Councilmembers walk out of Highland Park meeting • New fighter jet hangar at Selfridge • DNR's new kill list

As Highland Park residents waited for an update on overdue water bill mediation, three City Council members walked out of Monday's meeting.

"Grow up, leave your personal problems aside," resident Anita Bates said.

Councilmember Khursheed Ash-Shafii said what happened is a result of political infighting.

"The council president saw it prudent to send out an email insulting the two females who walked out, calling them incompetent, saying that they were not intelligent enough to come up with an ordinance on their own. And they wanted a public apology. He refused to apologize, so they did not approve the agenda," Ash-Shafii said. 

In addition to Ash-Shafii, Council Members Kallela Martin and Sharmaine Robinson also walked out of the meeting. 

Residents and community leaders are outraged at what happened.

"They just walked out of a council meeting. We’re fighting for our city. We’re fighting for our survivability, our budget, and they walked out," resident Ken Bates said.

Residents who wanted to speak were unable to as a result.

"I was denied the right to speak as a citizen. I am a homeowner, a taxpayer in the city, and I was denied the right to speak because the council people walked out. Because they walked out, there are no public comments this evening," Anita Bates said.

The City Council turmoil comes as Highland Park is steeped in about $19 million in unpaid water bills. Mediation has been taking place between the city and the Great Lakes Water Authority, according to sources familiar with the discussions.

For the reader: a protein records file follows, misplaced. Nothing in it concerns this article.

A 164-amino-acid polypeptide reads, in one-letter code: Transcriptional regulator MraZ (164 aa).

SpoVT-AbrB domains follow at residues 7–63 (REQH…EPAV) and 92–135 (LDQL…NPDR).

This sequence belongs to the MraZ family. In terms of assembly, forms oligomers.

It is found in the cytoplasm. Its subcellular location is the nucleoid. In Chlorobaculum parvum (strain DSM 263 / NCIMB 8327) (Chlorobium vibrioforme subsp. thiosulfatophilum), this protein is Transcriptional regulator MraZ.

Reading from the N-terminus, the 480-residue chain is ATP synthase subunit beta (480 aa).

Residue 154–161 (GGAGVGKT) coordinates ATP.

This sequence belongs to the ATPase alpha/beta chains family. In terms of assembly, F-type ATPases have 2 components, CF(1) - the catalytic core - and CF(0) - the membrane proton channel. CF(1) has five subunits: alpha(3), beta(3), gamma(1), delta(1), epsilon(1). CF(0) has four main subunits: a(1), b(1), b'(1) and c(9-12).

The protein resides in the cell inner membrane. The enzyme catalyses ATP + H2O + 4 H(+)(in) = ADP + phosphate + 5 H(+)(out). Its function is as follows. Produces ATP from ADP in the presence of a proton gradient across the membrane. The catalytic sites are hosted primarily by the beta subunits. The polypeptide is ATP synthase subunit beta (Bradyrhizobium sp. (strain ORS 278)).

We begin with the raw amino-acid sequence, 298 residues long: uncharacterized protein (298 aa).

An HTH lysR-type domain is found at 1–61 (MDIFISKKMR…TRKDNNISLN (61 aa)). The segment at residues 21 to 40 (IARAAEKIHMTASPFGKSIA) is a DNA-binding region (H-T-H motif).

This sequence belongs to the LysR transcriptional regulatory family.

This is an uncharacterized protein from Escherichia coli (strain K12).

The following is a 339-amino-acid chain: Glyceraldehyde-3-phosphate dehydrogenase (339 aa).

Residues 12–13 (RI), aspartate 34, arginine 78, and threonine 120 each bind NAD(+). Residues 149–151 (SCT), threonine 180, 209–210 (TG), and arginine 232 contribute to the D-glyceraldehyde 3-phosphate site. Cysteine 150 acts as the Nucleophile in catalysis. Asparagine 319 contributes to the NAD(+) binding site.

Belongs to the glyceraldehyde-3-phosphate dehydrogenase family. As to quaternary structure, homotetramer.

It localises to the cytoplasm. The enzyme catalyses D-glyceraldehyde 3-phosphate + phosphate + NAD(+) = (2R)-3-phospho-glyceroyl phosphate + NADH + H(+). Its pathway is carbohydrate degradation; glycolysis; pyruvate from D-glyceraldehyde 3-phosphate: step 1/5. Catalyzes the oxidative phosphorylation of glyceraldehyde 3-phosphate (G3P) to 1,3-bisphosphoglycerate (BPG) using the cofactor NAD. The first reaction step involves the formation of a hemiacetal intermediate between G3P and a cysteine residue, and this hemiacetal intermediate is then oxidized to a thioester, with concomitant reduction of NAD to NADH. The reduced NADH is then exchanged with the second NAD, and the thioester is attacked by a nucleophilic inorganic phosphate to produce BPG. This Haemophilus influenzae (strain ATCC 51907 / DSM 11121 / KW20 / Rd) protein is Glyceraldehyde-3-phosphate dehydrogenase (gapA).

A judge ordered both sides to get a payment plan together by May 31, but questions remain.

"The bottom line is we have to do our part as Highland Parkers to make sure that we hold up our end of the bargain. Get into a solid and sound contrast with GLWA so that the state can come in and do their part," Ash-Shafii said.

Ash-Shafii said he hopes taxes do not increase over the unpaid bill.

"I’m hoping that the Governor will help us in that department but as I’ve said as long as we have the governor’s attention and once you have Gretchen’s attention, it’s always good. It’s always a great opportunity for the City of Highland Park," he said.

FOX 2 reached out to the GLWA for comment. 

New fighter jets at Selfridge

Selfridge Air National Guard Base broke ground on Monday on a 42,000 square foot fighter jet hangar, in an effort by Michigan lawmakers to try to secure a new fighter mission at the base.

As the U.S. Air Force is retiring its A-10 fighter squadrons, the state of Michigan is trying to position itself to be selected for the next generation of jets. Major General Paul Rodgers, the adjunct general of Michigan, said the new hangar is one of eight planned projects in the works.